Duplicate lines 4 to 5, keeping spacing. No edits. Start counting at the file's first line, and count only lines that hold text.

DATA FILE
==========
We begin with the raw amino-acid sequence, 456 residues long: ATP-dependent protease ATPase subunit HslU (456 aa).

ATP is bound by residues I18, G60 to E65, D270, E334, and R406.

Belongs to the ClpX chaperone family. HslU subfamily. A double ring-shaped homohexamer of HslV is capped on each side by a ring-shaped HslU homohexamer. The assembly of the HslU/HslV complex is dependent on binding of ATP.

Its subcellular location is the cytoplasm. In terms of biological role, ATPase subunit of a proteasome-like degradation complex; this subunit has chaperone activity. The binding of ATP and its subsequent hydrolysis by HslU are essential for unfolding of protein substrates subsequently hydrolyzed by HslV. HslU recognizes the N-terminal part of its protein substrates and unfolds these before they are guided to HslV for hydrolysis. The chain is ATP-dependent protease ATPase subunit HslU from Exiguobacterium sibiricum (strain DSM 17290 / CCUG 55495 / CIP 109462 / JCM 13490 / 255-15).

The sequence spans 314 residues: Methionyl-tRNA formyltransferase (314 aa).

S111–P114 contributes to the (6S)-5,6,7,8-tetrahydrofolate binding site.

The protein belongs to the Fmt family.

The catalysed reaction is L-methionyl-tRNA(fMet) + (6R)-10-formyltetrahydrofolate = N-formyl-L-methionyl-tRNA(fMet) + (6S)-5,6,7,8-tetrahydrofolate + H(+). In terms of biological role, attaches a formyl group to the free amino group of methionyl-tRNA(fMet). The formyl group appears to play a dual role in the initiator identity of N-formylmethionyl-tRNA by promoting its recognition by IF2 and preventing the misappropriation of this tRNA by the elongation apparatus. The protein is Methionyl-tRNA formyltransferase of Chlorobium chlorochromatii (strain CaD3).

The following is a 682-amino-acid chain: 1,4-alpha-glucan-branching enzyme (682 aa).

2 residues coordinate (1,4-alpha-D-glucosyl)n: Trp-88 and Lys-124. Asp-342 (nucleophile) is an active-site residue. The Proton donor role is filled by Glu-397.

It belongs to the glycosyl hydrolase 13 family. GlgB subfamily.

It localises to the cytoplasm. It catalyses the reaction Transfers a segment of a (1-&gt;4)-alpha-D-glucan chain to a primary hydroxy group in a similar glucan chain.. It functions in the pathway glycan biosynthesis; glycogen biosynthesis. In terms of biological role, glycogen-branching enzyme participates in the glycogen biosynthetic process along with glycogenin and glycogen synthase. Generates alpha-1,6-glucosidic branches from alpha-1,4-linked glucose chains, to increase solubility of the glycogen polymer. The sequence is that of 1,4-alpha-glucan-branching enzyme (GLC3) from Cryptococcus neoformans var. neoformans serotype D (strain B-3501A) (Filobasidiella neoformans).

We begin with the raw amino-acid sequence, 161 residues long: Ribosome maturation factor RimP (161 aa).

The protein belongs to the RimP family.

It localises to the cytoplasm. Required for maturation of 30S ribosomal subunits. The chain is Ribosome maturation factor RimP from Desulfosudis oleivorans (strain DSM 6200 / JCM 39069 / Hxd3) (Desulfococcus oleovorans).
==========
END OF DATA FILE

Its subcellular location is the cytoplasm. In terms of biological role, ATPase subunit of a proteasome-like degradation complex; this subunit has chaperone activity. The binding of ATP and its subsequent hydrolysis by HslU are essential for unfolding of protein substrates subsequently hydrolyzed by HslV. HslU recognizes the N-terminal part of its protein substrates and unfolds these before they are guided to HslV for hydrolysis. The chain is ATP-dependent protease ATPase subunit HslU from Exiguobacterium sibiricum (strain DSM 17290 / CCUG 55495 / CIP 109462 / JCM 13490 / 255-15).

The sequence spans 314 residues: Methionyl-tRNA formyltransferase (314 aa).